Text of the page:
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National Poetry Month Writing Prompt 8/30

National Poetry Month Writing Prompt 8/30

 

Hello YCA Fam,

April is National Poetry Month, and many poets choose to write one poem each day during April to celebrate the occasion. This year, we are going to be posting a writing prompt every day during April to help you with this writing challenge. Many of these prompts were developed by the YCA Artistic team for our weekly writing workshop, Check The Method. If you write poems to these prompts, share them on social media and tag us (@youngchiauthors on Twitter & @youngchicagoauthors on Instagram).

Here is prompt number 8, which uses a poem by Paul Farley and a poem by Terrance Hayes.

 

List:

Games you/your family/friends like to play 
Games you played when you were younger 
Choose one of these games:
Names of people you played this game with 
Names of people who taught you how to play this game 
Objects/materials necessary to play this game. 
Reasons why this game is significant to you 

Read:

Poker by Paul Farley

You’re told this deck was found
in some shattered bothy or croft
north of the Great Glen,
missing its six of diamonds,
shuffled and dealt to a soft
pliancy, greased with lanolin

and you’re told this deck lived behind
the bar in a barracks town
and came out to play most nights,
cut between the Falklands
and Iraq, its spring long gone,
dark-edged with mammal sweat

and you’re told this deck is the one
recovered from a halfway house
where fatty stalactites
grew in a microwave oven,
where a bottle of Famous Grouse
was brandished in a fight

and it might be a pack of lies
or it might be a sleight of hand,
and you can’t tell which is a bluff
because words are a good disguise
for holding nothing. I’ve found
that nothing is more than enough.

We Should Make a Documentary About Spades by Terrance Hayes (How to Be Drawn)

And here is all we’ll need: a card deck, quartets of sun people
Of the sort found in black college dormitories, some vintage
Music, indiscriminate spirits, fried chicken, some paper,

A writing utensil, and a bottomless Saturday. We should explore
The origins of a derogatory word like “Spade” as well as the word
For feeling alone in polite company. And also the implications
Of calling someone who is not your brother or sister,

Brother or Sister. So little is known of our past, we can imagine
Damn near anything. When I say maybe slaves held Spades
Tournaments on the anti-cruise ships bound for the colonies,
You say when our ancestors were cooped on those ships

They were not yet slaves. Our groundbreaking film should begin
With a low lit den in the Deep South and the deep fried voice
Of somebody’s grandmother holding smoke in her mouth
As she says, “The 2 of Diamonds trumps the 2 of Spades

In my house.” And at some point someone should tell the story
Where Jesus and the devil are Spades partners traveling
The juke joints of the 1930s. We could interview your uncle Junior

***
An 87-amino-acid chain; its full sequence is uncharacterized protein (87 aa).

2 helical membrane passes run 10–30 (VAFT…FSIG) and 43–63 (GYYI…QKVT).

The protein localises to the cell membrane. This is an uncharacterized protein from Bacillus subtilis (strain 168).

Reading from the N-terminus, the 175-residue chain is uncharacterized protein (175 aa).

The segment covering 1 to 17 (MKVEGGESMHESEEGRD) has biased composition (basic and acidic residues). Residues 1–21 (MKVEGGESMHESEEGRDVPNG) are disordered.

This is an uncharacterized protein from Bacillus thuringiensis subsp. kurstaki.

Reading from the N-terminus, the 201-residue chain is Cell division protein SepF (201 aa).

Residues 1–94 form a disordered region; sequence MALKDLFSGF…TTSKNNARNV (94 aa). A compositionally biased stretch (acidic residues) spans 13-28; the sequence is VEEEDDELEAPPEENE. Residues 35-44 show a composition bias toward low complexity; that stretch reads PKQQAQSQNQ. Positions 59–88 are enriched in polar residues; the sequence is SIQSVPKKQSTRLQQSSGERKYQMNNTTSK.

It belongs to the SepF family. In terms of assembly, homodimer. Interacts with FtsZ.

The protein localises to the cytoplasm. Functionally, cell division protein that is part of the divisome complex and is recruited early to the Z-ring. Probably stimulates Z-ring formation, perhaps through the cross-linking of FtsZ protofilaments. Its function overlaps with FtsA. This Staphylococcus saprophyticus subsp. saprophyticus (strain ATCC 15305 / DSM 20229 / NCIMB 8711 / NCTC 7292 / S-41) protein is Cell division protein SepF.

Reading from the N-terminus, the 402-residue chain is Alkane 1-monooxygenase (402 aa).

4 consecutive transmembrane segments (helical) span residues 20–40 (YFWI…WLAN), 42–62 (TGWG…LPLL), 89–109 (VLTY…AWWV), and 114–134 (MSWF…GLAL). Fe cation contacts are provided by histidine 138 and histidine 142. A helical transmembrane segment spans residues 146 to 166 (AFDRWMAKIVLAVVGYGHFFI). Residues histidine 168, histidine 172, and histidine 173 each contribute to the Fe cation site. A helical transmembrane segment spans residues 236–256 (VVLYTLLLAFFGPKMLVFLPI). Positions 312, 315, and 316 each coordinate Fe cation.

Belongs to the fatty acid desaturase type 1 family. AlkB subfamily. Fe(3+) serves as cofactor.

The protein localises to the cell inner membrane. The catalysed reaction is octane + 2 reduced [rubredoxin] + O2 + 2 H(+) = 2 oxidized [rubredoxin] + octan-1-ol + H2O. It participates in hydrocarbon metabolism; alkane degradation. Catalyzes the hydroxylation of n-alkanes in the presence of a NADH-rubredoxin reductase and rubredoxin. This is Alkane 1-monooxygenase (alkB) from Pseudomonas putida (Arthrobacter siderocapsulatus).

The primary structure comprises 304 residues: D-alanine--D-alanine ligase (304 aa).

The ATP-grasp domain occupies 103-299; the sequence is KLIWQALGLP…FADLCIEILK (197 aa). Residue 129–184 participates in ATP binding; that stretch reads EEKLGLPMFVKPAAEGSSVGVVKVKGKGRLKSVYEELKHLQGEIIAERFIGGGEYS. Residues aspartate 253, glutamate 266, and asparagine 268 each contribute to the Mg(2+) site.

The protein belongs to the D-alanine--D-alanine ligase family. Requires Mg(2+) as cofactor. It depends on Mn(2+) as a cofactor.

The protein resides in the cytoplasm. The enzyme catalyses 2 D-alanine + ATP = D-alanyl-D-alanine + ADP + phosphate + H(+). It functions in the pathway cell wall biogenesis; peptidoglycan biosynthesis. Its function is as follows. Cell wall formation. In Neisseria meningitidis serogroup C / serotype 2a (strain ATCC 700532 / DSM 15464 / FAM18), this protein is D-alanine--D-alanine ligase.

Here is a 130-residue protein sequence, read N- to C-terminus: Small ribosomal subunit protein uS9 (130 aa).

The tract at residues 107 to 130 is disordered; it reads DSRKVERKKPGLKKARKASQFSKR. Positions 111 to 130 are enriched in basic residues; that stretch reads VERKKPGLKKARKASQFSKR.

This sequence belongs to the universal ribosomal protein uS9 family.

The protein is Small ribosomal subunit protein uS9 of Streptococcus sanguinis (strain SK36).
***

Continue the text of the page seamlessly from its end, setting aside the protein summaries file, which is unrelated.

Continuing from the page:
And definitely my skinny cousin Mary and any black man

Sitting at a card table wearing shades. Who do you suppose
Would win if Booker T and MLK were matched against Dubois
And Malcolm X in a game of Spades? You say don’t talk
Across the table. Pay attention to the suits being played.

The object of the game is to communicate invisibly
With your teammate. I should concentrate. Do you suppose
We are here because we are lonely in some acute diasporafied
Way? This should be explored in our film about Spades.

Because it is one of the ways I am still learning what it is
To be black, tonight I am ready to master Spades. Four players
Bid a number of books. Each team adds the bids
Of the two partners, and the total is the number of books

That team must try to win. Is that not right? This is a game
That tests the boundary between mathematics and magic,
If you ask me. A bid must be intuitive like the itchiness
Of the your upper lip before you sip strange whiskey.

My mother did not drink, which is how I knew something
Was wrong with her, but she held a dry spot at the table
When couples came to play. It’s a scene from my history,
But this probably should not be mentioned in our documentary

About Spades. “Renege” is akin to the word for the shame
You feel watching someone else’s humiliation. Slapping
A card down must be as dramatic as hitting the face of a drum
With your palm not hitting the face of a drum with a drumstick.

You say there may be the sort of outrage induced
By liquor, trash talk and poor strategy, but it will fade
The way a watermark left on a table by a cold glass fades.
I suspect winning this sort of game makes you feel godly.

I’m good and ready for whoever we’re playing
Against tonight. I am trying to imagine our enemy.
I know you are not my enemy. You say there are no enemies
In Spades. Spades is a game our enemies do not play.

Prompt:
Choose an aspect of the game (or the game overall) and write a history for it.
~or~
Write a documentary poem about your favorite game.